Congregations often spend valuable time creating Mission Statements. My hunch is that – if you asked members to recite the Mission Statement of your church – 99% of them could not do it. Most likely your mission is unclear to those who are supposed to be living by it.
On this lovely Friday, I propose that we toss our Mission Statements and have – instead – a Mission Question. My favorite is:
Did Jesus die for this?
This question changes everything – at least in terms of our business meetings -because Jesus didn’t die for most of the things we talk about: policies, programs, paint colors.
Jesus did die for: opioid addicts, the migrants at our southern border, the homeless people living under a nearby bridge, the lonely retirees who can’t get to worship anymore, the terrified kid who realizes they are trans, the unemployed banker who is too ashamed to come to church anymore, the couple trying to adopt a child, the depressed college student, the single parent, the refugee family, you, me.
A Mission Question clarifies why we exist as a church. Some Mission Questions might in fact be:
- How can we get new members?
- How can we bolster our denomination?
- How can we perpetuate our heritage?
- How can we put a new roof on the building?
Actually though, Jesus didn’t die for any of these things: membership, denominations, heritage, buildings. And yet, we spend most of our efforts on such things.
The thriving congregations I know are aware that Jesus died for people and so people are their focus.
Jesus doesn’t care whether we serve donuts or bagels at the elder breakfast but I’ve been to meetings where this question has been debated for more than five minutes. Jesus doesn’t care if we allow coffee in the sanctuary or not although I’ve know parishioners who left a church over this issue..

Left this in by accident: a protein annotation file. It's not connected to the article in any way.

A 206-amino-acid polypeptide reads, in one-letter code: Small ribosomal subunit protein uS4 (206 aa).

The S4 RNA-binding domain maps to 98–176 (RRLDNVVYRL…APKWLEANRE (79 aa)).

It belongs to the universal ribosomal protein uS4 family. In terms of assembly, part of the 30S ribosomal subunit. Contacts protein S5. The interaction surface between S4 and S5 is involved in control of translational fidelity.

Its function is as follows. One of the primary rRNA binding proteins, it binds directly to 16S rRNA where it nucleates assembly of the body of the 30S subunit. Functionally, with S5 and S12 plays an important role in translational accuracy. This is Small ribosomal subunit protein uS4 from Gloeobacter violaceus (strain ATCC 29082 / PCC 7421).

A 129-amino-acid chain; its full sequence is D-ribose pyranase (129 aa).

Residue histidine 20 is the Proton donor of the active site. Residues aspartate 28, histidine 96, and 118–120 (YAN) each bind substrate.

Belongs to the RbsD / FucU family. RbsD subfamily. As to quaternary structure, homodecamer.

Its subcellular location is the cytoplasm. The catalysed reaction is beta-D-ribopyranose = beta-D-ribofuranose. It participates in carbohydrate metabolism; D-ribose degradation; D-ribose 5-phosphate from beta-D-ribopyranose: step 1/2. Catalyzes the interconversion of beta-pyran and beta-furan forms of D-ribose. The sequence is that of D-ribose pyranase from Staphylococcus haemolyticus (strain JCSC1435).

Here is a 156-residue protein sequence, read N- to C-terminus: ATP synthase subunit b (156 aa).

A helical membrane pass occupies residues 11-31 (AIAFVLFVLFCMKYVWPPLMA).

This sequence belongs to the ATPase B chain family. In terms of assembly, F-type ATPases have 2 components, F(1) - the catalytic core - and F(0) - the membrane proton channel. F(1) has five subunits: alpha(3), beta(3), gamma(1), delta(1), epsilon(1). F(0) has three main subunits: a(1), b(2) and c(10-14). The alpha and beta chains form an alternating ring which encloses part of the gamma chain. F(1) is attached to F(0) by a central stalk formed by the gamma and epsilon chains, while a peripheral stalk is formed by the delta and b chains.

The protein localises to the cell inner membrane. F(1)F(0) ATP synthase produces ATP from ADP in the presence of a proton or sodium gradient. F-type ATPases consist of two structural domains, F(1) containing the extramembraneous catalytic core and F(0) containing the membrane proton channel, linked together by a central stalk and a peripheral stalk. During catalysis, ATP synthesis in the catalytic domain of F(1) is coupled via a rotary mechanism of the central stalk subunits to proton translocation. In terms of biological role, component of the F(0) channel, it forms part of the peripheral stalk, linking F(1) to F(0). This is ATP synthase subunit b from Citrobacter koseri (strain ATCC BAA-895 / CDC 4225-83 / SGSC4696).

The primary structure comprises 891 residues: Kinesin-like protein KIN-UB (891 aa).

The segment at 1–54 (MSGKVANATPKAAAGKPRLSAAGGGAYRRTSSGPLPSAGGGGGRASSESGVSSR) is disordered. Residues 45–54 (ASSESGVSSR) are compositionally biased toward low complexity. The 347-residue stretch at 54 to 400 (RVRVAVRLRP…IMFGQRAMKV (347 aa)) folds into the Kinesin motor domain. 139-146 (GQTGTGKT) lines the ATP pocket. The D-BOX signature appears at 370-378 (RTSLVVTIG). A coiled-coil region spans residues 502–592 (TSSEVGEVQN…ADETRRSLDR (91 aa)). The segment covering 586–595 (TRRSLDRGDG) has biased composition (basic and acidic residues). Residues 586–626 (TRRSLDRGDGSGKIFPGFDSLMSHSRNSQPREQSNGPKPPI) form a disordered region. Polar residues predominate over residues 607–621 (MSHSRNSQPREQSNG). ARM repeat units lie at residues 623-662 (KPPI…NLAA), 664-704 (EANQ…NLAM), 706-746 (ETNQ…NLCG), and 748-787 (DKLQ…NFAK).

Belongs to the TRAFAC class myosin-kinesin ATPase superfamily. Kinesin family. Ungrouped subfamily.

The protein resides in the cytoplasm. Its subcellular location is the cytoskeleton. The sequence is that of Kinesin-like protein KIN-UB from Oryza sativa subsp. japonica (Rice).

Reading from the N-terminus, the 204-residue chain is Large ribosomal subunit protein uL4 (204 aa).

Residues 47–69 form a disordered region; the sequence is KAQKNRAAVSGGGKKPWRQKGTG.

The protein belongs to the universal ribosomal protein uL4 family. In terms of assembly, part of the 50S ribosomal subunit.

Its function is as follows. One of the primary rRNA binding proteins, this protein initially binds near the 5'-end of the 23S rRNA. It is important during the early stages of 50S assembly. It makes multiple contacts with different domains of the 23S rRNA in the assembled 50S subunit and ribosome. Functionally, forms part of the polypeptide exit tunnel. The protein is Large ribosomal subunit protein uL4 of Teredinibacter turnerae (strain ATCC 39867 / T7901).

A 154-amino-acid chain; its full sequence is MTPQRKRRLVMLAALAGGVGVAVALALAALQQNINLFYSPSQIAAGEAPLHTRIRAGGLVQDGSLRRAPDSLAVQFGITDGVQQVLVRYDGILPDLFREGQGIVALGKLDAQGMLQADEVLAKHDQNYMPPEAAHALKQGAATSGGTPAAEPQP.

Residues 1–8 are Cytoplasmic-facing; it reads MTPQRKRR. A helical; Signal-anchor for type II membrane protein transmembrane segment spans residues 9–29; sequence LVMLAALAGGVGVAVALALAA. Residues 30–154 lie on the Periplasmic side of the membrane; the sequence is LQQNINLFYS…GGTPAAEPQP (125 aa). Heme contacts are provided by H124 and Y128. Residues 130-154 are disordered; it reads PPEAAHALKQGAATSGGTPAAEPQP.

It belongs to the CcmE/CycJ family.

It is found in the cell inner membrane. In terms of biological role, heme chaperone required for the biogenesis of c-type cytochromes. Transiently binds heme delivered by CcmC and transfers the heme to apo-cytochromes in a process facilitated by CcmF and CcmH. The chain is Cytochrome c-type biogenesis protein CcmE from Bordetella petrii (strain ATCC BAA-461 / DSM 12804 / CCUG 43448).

Jesus doesn’t care if we tie back the curtains in the parlor or not. Jesus doesn’t care if we paint the fellowship hall yellow or blue. Jesus doesn’t care what size windows we install in the kitchen.
Jesus does care that we use our buildings as tools for ministry to serve the people God loves.
Jesus does care that we welcome all those whom God created.
Jesus does care that we grapple with issues of justice and compassion.
If you could identify the question that determines all decisions your church makes, what would that question be?
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Is Jesus welcome here? (Rev. 3:20).
What if he is a drifter/stranger? (Matt. 25:40).
Who should we invite to our banquet? (Luke 14:13).
Thanx for posting this.
Thank you for sharing this on another Friday with so much division in our country, especially all of us who call ourselves Christians.
I did a series last year on ‘Jesus Doesn’t Care!’ Based on all the stuff we spend time on and Jesus doesn’t really care about.
Jesus Lives! We keep on keeping on